Three years and counting into our Iraq fiasco, even senior Republicans like Senator John Warner (R-Virginia) think it's time for a new strategy. They're a thousand days and several hundred billion dollars late, but hey, better late than never, huh?
Warner, who is head of the Senate Armed Services Committee, thinks a "change of course" might be necessary if things don't improve in the next two months. Why he wants to wait two more months before changing course is anybody's guess, as is how the chairman of the SASC is just now deciding that things are "drifting sideways." If Iraq is Warner's idea of drifting sideways, I'd hate to see what he considers "going down the toilet."
Larry Diamond, an adviser to former Secretary of State James Baker's Iraq Study Group , says of the Iraq situation that "This is the fourth quarter, there's two minutes left in the game, and we're down two touchdowns."
As far as I'm concerned, Diamond left a few details out of his analogy. It's also fourth down, we're on our own one-yard line, and the punter just fumbled the snap in the end zone.
Stand Up, Stand Down, Sis Boom Bah!
It's clear to everyone but young Mister Bush and his autistic base that his "stand up, stand down" strategy hasn't worked and isn't going to. For years, many Iraqi forces have refused to fight their fellow Iraqis, and the ones who agree to participate in operations can't be trusted.
Sabrina Tavernise of the New York Times reports that "The Iraqi government removed the country’s two most senior police commanders from their posts on Tuesday, in the first broad move against the top leadership of Iraq’s unruly special police forces."
Shiite militias have infiltrated the police and have formed death squads that operate outside control of Iraq's Interior ministry with what Tavernise calls "virtual impunity." In other words, the forces charged with stopping sectarian violence are the very ones committing it. Tavernise reports that a replacement for the two dismissed senior police commanders has been chosen, but says that "his name could not be released until adequate security arrangements had been made for his family."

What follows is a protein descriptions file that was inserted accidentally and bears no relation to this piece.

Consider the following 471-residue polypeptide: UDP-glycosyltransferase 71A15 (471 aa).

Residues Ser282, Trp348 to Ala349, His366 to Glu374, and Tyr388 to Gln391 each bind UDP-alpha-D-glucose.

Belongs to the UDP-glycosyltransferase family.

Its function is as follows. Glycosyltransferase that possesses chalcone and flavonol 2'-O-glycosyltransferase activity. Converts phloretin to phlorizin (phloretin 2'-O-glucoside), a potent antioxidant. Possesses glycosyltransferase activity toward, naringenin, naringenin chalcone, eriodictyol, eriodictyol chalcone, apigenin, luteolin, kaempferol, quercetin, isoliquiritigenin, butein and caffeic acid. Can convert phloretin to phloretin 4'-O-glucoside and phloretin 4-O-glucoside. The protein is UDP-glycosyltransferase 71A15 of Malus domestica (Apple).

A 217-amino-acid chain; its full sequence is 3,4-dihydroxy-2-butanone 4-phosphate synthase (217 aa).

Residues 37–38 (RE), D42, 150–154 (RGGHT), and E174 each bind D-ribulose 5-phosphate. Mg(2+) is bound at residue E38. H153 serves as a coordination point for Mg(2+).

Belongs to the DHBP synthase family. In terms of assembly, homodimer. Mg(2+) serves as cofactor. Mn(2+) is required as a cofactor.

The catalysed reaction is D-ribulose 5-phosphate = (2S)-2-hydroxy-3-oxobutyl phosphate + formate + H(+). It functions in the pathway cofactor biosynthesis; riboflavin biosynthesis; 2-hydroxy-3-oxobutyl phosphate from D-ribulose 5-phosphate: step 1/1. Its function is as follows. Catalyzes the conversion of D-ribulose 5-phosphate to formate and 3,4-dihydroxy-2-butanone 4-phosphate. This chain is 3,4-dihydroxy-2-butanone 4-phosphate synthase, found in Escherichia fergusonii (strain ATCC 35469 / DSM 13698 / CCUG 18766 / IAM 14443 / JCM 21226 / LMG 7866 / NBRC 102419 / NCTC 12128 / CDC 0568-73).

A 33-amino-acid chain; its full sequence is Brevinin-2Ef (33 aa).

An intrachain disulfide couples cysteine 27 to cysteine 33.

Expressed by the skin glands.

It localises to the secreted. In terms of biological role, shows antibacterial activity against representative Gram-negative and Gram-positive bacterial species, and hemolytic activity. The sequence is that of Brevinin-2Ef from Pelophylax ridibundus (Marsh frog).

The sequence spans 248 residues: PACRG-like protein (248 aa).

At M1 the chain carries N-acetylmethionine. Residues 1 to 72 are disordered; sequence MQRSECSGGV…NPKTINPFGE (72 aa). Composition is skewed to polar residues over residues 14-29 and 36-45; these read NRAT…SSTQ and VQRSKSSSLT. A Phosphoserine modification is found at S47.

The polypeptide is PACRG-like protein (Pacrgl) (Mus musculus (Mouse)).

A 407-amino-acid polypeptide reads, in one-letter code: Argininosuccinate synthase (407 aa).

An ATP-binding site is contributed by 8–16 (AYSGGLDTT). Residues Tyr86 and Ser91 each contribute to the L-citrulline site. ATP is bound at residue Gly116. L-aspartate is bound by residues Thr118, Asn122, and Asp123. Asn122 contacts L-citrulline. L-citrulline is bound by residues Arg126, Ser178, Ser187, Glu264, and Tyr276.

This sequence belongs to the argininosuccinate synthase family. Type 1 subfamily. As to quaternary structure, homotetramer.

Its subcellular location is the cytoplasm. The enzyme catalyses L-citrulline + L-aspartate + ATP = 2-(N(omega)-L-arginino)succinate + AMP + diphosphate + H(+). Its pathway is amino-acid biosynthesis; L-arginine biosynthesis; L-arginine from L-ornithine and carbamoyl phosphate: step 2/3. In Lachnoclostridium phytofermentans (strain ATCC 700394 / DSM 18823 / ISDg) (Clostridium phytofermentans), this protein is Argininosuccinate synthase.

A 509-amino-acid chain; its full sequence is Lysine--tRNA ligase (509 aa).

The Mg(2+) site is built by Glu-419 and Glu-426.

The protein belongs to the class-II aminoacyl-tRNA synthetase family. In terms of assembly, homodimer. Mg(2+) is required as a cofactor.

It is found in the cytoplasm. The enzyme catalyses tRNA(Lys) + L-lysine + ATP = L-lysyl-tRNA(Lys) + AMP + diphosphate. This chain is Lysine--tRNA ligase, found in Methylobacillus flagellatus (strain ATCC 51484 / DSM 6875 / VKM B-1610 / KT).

Run that through your decoder ring and you get "They can't disclose his name until they figure out how to protect his family from the police he's supposed to be in command of."
A Tale of Two Dystopias
The neoconservative experiment in Iraq has created two dystopias: one Hobbesian, one Orwellian.
Thomas Hobbes was the was the 17th century British philosopher who is considered to be the founder of the modern social contract tradition and who said that life in the state of nature is "solitary, poor, nasty, brutish and short." The current social contract in Iraq is even nastier and more brutish than the one that existed under Saddam Hussein, and can hardly be considered much better than conditions that exist in the wild.
A recent study published by the Johns Hopkins Bloomberg School of Public Healthestimates that "As many as 654,965 more Iraqis may have died since hostilities began in Iraq in March 2003 than would have been expected under pre-war conditions." Given the population ratios between Iraq and the U.S., 654,000 Iraqis equate to roughly 7 million Americans.
Young Bush, of course, dismisses the Johns Hopkins figures as "just not credible," and says that he reckons the true number of Iraqis killed in the war to be closer to 30,000. Irony must be chuckling in its coffin over Bush referring to anyone else--much less a respected institution like Johns Hopkins--as "not credible," and lamenting at the Orwellian dystopia the United States has become.
In George Orwell's 1984, Big Brother dealt with his political embarrassments by making them disappear. In 2006, Jeb Bush's big brother makes over a half-million dead Iraqis disappear by denying they ever existed.
Commander Jeff Huber, U.S. Navy (Retired) writes from Virginia Beach, Virginia. Read his commentaries at ePluribus Media and Pen and Sword.